A month ago, the Chesapeake Climate Action Network (CCAN) published the results of a poll that found that 55% of Virginians opposed Governor Terry McAuliffe in his backing of the Atlantic Coast Pipeline (ACP) and the Mountain Valley Pipeline (MVP). Only 28% of respondents endorsed the pipeline plans.
Yesterday the Virginia Chamber of Commerce released a poll showing almost diametrically opposite results; Virginians backed the Atlantic Coast Pipeline (making no mention of the MVP) by 55% and opposing it by 29%.
Has popular sentiment toward the controversial pipelines shifted dramatically in the last month? Or did the pollsters just ask different questions?
Here’s what the CCAN asked:
Governor McAuliffe supports building two long pipelines that would bring gas from West Virginia into Virginia and send it across the state. He says the pipelines will create jobs, lower bills, help manufacturing, and help the environment. This gas would be extracted through hydraulic fracturing drilling, or fracking. Opponents say these pipelines will allow energy corporations to take hundreds of miles of privately owned land from citizens for private corporate gain. Opponents also say the pipelines will harm Virginia farms, worsen pollution, and damage drinking water and local wells. Weighing the pros and cons, do you support the Governor’s efforts to build these pipelines for fracked gas across Virginia, or no?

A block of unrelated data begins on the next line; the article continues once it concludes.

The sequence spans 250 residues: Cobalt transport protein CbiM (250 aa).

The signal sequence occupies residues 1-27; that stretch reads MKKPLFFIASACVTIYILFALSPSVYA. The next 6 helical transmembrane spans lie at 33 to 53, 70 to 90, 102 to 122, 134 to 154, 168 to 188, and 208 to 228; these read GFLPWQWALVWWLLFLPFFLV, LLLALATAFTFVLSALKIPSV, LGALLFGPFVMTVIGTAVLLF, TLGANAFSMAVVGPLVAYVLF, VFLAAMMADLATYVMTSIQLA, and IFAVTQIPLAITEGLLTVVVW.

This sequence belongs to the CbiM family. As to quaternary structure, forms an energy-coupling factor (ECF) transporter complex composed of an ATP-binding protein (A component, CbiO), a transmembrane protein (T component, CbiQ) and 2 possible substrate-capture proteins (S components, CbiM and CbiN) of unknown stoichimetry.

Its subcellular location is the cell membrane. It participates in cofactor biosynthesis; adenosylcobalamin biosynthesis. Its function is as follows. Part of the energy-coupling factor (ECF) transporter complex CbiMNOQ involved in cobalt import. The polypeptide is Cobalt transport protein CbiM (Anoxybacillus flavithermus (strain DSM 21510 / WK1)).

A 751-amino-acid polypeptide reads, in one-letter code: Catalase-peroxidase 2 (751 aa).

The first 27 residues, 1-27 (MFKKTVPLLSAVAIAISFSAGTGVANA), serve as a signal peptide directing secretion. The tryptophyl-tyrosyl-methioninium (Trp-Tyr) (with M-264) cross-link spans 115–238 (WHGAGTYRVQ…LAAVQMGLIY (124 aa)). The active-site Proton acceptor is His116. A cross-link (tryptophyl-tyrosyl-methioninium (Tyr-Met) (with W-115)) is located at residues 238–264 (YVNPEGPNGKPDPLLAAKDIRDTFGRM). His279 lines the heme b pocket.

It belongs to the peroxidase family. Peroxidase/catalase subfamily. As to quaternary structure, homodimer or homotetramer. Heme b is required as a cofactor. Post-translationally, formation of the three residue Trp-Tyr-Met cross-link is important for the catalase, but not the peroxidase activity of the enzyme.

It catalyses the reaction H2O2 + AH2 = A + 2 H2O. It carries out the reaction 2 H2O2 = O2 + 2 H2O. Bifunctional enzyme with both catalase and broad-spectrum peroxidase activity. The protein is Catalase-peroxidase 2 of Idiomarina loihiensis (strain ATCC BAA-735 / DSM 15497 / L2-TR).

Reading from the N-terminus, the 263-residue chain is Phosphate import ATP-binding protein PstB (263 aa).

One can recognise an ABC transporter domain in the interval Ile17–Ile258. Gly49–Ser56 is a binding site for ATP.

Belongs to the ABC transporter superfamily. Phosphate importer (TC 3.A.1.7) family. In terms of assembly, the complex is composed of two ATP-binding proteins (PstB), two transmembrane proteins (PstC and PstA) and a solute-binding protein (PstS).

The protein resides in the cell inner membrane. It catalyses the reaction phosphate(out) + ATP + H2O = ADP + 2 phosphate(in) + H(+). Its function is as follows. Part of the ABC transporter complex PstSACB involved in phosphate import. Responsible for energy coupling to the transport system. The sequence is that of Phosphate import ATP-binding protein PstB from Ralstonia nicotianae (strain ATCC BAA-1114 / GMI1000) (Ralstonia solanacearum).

Here’s what the Chamber asked:
There is a proposal to build an underground natural gas pipeline called the Atlantic Coast Pipeline. The pipeline would bring domestically produced natural gas to families and businesses in Virginia and North Carolina to meet energy and electricity needs. The pipeline would begin in West Virginia, travel across Virginia, and end in Eastern North Carolina.
Neither poll is entirely bias-free. The CCAN did mention positive aspects of the pipelines but heavily emphasized the negatives while using loaded language such as “fracking” and “private corporate gain”; the poll also dragged Governor McAuliffe into the picture, inviting partisan reactions. The Chamber avoided the use of loaded language but reminded respondents of a positive aspect of the pipeline — bringing gas to “families and businesses in Virginia” — without noting any of the controversy.
If I were constructing a poll, I would have asked first if respondents had heard of the pipeline proposals. Only if they had would I ask them, without any leading information, if they supported or opposed the projects, forcing them to rely upon their own knowledge.
Even then, I wouldn’t pay much attention to the results. The economic, environmental and legal issues swirling around the pipeline are so complex and nuanced that only a tiny fraction of the electorate — less than 1%, I’d guess — has an informed opinion on the subject. Hell, I’ve been writing about the pipelines for more than a year, and there are layers of the controversy that I have yet to peel back.
That’s why the United States is a representative form of government, not a pure democracy. We put very few issues to a popular vote. We elect politicians and appoint bureaucrats to study complex issues and make difficult trade-offs. It’s an imperfect system at best, but it’s less odious than the alternatives. I don’t see the polls adding anything to the useful store of knowledge.